What I’ll miss most of all is the camaraderie of good and trusted friends, particularly Beth Thorpe and Jim Churchill-Dicks (check out his blog
Beyond Telling listed at the right), whose residencies at Goddard I overlapped, and Rebecca Brown and Chris Albani, both of whom are inspired, inspiring teachers and writers. And I’ll miss Brian Christian whom I met last year and whose poetry will appear in Best New Voices of 2008!, and David and Lowell and Ted Wheeler (whose work will appear in New American Voices of 2009!) and Kyle and “Jim number one” all of whom have wonderful minds and great writing talents. Our paths will cross in the future. I’ll make sure of that.

Thursday, July 3, 2008

Fourth of July

I’m home from Vermont in time to rest up for the Fourth of July Independence Day celebration – and another gigantic spate of mattress sales. I just don’t understand how selling mattresses – or having any other kind of sale - has anything to do with patriotism, unless we consider capitalism gone wild a way to express our love for our country.

In any event the neighborhood has been pretty calm – knock on wood. Instead of the usual firecrackers all night for two weeks in advance of the Fourth, I haven’t heard anything. With luck, dogs all over the neighborhood are neither peeing on carpets in fright nor jumping on their masters in the middle of the night at the sound of random explosions.

My dogs don’t seem to be afraid of firecrackers or thunderstorms, and for that I am grateful. Brando barks at the vacuum cleaner occasionally, but I ignore him and he lies down by himself pretty soon. Stella doesn’t seem to notice either way unless I put the suction hose on her body, and then she makes herself scarce. With good reason.

I know people whose dogs go wild at the slightest rumble and try to crawl under the closet floor to protect themselves. I don’t understand why some dogs tremble and others don’t, but I suspect it has to do with their puppyhoods. We didn’t have either dog as a little puppy, although we got Stella when she was six months old. Brando came to us six months later at a year old. Both are rescue dogs, probably not full-blooded anything, and that may account for their temperaments.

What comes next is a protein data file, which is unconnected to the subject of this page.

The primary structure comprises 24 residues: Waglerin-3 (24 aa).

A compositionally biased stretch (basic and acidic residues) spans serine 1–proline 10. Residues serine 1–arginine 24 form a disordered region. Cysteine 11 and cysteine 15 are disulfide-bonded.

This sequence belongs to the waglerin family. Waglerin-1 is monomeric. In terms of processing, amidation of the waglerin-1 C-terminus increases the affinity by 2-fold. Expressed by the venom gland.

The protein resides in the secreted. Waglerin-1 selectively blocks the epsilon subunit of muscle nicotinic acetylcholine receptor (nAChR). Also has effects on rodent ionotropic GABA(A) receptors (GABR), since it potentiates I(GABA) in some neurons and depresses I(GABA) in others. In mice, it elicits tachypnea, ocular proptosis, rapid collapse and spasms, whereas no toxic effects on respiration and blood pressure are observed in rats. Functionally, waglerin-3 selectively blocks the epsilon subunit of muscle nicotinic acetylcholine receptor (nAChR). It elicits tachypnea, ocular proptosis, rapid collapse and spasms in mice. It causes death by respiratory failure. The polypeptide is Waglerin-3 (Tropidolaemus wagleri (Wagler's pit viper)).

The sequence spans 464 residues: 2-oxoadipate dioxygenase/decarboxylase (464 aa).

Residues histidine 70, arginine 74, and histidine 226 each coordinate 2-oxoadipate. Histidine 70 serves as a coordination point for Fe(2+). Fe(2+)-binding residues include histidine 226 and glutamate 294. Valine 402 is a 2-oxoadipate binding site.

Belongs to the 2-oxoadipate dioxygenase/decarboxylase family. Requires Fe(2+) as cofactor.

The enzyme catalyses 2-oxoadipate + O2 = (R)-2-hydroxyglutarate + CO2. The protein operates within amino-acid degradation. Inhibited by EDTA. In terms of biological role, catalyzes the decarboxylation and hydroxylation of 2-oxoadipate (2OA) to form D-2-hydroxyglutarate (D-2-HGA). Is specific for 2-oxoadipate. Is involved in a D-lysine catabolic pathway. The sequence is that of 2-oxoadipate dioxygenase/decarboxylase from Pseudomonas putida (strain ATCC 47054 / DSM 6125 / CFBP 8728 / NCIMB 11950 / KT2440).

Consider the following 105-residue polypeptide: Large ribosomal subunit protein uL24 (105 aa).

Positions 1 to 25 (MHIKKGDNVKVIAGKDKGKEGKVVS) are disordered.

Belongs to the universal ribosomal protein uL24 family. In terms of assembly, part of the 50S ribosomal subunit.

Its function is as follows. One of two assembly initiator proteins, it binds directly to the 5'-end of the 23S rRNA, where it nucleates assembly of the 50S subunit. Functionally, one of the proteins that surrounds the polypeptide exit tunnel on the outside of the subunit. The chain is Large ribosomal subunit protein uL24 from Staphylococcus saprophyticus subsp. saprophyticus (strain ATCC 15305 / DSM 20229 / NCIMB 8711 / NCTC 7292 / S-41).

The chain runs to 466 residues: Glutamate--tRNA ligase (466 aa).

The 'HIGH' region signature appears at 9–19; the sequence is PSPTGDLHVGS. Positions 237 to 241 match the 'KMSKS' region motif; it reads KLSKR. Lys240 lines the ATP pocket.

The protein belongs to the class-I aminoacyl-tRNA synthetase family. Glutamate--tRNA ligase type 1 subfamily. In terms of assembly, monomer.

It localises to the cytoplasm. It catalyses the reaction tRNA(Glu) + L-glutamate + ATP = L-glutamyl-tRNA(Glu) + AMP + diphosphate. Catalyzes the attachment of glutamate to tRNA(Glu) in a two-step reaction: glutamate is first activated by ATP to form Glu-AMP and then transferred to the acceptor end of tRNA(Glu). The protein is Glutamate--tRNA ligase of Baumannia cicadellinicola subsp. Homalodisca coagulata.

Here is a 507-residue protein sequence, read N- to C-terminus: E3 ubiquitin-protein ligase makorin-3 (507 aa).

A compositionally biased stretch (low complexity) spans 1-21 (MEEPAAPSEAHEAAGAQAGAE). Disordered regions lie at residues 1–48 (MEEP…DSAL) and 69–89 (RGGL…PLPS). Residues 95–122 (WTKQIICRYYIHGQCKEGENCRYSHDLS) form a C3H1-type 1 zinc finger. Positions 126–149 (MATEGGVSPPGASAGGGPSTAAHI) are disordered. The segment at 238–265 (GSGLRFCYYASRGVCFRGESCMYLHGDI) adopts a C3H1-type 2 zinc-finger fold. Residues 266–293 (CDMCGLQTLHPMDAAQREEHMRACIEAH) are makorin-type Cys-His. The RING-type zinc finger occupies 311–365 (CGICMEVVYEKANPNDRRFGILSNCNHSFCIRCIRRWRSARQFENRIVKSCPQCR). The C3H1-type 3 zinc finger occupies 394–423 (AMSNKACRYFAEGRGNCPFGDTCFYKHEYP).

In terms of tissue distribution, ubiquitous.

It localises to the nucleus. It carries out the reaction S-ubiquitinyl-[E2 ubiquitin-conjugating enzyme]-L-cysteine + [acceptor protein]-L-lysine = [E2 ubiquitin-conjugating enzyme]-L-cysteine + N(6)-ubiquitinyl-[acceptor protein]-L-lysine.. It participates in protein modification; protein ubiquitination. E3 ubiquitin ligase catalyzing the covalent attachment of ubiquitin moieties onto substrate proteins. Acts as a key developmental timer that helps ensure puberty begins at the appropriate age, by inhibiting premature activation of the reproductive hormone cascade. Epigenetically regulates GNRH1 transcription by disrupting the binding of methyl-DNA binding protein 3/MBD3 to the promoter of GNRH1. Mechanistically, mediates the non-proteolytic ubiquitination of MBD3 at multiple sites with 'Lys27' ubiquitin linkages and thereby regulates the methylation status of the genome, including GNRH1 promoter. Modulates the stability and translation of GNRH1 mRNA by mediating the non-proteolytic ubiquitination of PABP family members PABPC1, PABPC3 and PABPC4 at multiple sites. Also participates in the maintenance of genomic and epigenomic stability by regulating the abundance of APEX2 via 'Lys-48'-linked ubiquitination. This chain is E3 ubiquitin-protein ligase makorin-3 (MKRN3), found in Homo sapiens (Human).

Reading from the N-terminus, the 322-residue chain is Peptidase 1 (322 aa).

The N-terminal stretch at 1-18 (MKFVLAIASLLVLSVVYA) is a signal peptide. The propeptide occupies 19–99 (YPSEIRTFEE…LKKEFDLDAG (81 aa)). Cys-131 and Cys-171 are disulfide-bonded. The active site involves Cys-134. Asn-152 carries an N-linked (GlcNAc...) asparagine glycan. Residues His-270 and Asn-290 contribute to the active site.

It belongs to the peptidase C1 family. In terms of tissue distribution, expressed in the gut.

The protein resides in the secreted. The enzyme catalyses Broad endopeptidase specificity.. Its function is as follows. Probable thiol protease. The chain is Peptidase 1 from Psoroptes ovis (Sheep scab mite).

The Dogs Next Door are apparent basket cases last night and this morning, perhaps in anticipation of coming thunder. They have done nothing but bark. Stella pretty much ignores them, and Brando is working on it, but neither of my dogs has even been outside when the neighbor dogs have heard us – even in the house – and gone wild. The lawn people are here this morning and that is driving the DNDs crazy. Go figure.

In any event, we are going to the grandkids’ parents’ for the Fourth. The grandsons' (David and Jonathan, terrific kids!) father is remarrying in August, and his fiancĂ©e has two kids, our two new grandchildren Greyson and Alexa, who are also absolute delights. Now we have four grandchildren to spoil.

And maybe that’s the patriotic theme of this blog today. We have such freedom. Freedom not only to say what we want, and blog what we want, and think what we want, especially if we think George Bush is a mendacious moron. Freedom of association and travel and even, I suppose, mattress sales, are freedoms we can thank our founding fathers for. And we thank also those who have fought for us over the past 232 years, especially son Derek, who went to Annapolis and then gave another six years to the Navy and his country, our country. We owe them deep gratitude.

Happy Fourth of July! Happy Independence Day!